Tuesday, March 2, 2010

CSS Selectors: The Basics

This post will demonstrate ways to use 'CSS Selectors' (http://www.w3.org/TR/CSS2/selector.html) to target parts of a webpage that you wish to track.

There are three basic ways of identifying parts of a webpage using css selectors:

1. Element 'Tag'
2. Element 'ID'
3. Element 'Class'

Let's give a quick practical example of each of three ways of identifying content:

1. 'Tag' - a tag is the name given to the type of structural element. For example in a typical webpage 'normal' text is often placed with 'paragraph' tags like this:

<p>This is the first paragraph</p>
<p>This is the second paragraph</p>

If we wanted to select all of the paragraphs in a webpage, our 'CSS Selector' would simply be p.

?? other examples of tag selection

2. 'ID' - Every structural tag in a webpage can have defined an optional 'id' attribute. Within a single webpage no two elements should have the same 'id'. Therefore an 'id' should point directly to a single element somewhere in the page.  For example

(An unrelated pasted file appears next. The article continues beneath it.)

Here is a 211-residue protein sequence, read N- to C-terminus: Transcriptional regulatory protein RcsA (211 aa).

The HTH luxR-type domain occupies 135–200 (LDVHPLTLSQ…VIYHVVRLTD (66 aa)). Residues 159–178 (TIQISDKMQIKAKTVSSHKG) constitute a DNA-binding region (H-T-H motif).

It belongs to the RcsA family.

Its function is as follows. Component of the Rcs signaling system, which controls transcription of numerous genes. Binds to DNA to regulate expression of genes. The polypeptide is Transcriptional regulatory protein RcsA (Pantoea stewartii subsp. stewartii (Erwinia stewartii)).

<p>here is a paragraph of text<p>
<p id="error-message">This is an error message!</p>

If we just want to extract the error message our selector would simply be #error-message. The '#' symbol is important and tells Femtoo that we are looking for an id.

3. 'Class' - Every webpage tag can contain a 'class'. Actually, they can contain as many classes as you want. Here is an example of how classes might be used in a navigation menu in a webpage:

<ul id="menu">
<li class="menu-item"><a href="#">Products</a></li>
<li class="menu-item selected"><a href="#">Services</a></li>
<li class="menu-item"><a href="#">Contact Us</a></li>

...well sort of... actually using .selected might not be specific enough - this means that we would end up selecting the content of every single element on the page that contains a 'selected' class. In our example, a better selector might be: .menu-item.selected - which means retrieve all elements that contain both the 'selected' class and the 'menu-item' class. Actually, we can be even more specific with #menu .menu-item.selected. By using the #menu selector we are ensuring that we will not accidentally select other items in the page that also have the classes 'menu-item' and 'selected'


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